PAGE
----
Towards 25 Billionths of a Liter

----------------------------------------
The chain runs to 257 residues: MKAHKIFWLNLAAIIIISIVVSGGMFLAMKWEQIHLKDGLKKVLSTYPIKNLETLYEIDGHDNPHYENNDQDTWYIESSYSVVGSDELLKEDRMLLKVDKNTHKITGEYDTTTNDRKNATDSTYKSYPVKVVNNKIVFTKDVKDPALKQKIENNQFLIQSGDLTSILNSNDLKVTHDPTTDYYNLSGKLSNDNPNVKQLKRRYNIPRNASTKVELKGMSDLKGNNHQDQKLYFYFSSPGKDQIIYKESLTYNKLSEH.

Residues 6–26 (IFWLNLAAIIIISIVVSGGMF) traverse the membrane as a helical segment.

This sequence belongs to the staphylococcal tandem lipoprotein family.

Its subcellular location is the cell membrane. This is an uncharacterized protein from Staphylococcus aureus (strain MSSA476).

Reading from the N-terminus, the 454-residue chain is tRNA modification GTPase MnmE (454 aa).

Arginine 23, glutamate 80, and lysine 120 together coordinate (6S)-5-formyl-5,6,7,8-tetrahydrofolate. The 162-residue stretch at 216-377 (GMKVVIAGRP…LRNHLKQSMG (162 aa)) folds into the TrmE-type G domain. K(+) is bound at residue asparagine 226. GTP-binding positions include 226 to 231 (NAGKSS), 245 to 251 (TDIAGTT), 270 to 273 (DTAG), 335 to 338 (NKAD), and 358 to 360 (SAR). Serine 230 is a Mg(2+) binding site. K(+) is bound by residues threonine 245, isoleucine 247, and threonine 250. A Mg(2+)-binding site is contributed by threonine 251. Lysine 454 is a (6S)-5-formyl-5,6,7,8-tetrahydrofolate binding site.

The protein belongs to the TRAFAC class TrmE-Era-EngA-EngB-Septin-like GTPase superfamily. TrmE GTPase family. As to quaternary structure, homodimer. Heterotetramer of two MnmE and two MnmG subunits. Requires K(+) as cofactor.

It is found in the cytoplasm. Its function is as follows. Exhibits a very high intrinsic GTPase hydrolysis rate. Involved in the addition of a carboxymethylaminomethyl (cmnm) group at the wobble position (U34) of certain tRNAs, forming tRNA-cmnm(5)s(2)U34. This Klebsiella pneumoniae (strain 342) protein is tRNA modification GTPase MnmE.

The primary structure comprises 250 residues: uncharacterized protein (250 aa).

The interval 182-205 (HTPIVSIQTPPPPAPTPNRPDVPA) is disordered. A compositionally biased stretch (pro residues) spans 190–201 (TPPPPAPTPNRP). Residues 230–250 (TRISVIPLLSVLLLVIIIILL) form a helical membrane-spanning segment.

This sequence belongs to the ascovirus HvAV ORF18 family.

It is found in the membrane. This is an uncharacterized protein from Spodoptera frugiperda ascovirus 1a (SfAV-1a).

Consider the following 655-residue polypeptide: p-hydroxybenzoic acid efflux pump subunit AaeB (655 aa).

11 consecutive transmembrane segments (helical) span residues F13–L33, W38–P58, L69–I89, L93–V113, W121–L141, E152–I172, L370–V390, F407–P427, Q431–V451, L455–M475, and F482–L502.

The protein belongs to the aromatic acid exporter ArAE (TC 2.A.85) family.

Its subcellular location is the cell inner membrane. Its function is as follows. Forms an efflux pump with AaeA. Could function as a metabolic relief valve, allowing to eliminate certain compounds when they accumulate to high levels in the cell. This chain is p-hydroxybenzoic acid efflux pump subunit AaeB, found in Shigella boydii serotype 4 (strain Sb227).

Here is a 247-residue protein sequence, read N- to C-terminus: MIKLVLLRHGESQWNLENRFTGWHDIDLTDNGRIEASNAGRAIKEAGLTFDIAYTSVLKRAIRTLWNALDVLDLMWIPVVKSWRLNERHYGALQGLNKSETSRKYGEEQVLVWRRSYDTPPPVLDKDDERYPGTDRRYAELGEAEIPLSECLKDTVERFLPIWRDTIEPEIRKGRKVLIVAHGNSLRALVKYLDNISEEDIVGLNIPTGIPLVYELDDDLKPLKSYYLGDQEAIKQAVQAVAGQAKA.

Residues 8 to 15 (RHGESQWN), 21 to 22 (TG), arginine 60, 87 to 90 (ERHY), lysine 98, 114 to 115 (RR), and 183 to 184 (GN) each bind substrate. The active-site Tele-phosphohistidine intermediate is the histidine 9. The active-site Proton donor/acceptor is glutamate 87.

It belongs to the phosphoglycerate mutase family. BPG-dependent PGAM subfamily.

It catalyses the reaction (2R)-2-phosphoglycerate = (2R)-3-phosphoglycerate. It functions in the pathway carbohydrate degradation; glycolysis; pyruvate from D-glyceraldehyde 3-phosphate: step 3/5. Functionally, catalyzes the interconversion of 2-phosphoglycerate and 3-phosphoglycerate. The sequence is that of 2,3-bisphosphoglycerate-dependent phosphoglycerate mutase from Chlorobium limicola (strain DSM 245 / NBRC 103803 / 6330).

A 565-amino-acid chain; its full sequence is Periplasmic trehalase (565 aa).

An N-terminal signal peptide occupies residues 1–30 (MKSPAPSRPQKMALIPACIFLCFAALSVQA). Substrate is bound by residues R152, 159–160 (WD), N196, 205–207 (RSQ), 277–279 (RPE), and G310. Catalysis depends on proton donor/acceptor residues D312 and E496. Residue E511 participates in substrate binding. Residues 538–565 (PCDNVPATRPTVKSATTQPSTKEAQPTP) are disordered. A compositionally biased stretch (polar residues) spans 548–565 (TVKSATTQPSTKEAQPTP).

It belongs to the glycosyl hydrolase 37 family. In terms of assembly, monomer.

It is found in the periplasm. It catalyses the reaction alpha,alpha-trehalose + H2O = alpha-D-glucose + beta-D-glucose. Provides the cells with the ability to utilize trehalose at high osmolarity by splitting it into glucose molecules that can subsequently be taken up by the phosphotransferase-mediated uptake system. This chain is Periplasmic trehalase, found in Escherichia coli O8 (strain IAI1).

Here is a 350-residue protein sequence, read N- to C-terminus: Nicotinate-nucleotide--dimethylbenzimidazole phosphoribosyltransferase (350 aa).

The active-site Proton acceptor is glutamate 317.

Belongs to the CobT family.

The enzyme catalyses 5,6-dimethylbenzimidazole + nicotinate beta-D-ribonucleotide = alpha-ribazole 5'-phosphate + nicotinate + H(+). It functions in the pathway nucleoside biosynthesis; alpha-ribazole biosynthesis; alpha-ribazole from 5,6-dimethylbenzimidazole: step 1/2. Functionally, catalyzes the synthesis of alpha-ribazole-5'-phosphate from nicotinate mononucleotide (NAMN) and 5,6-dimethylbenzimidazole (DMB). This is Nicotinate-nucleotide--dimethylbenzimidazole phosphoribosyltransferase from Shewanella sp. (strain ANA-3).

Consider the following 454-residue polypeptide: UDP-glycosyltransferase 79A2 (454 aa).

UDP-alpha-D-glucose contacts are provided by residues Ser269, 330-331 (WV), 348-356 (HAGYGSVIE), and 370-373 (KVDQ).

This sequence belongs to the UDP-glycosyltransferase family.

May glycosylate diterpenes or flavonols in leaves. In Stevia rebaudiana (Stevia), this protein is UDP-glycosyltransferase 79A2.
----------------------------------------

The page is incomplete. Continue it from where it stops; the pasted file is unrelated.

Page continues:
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Although fruit fly (Drosophila melanogaster) is an extensively used animal model in biology, attaining organism-level samples from this tiny insect for chemical characterization has been a challenge. Previously I developed a sampling method that enabled chemical analyses of individual fruit-fly larval blood known as hemolymph (Piyankarage et al. Anal. Chem. 2008). Illustrated here is an even challenging adult fruit-fly hemolymph sampling technique. The magnified image in the centre shows an adult male fruit fly and the tip of the sampling probe (50-µm inner diameter) that enabled collection of 25 billionths of a liter (nano liter/nL) of fly-hemolymph. The image on top left comparatively illustrates the size of adult flies, larva, and sampling probe tips by gluing them on a dime (note the letters E and DI of the ONE DIME coin). On the bottom left is the sampling probe tip with Tygon tubing, which connects the tip to a vacuum pump to pull hemolymph. An image of diluted fluorescent-tagged fly-hemolymph sample is shown on bottom right while a resultant electropherogram (a chart) from the sample analyses is shown as the border. All the images were captured through a microscope due to the small size of the objects.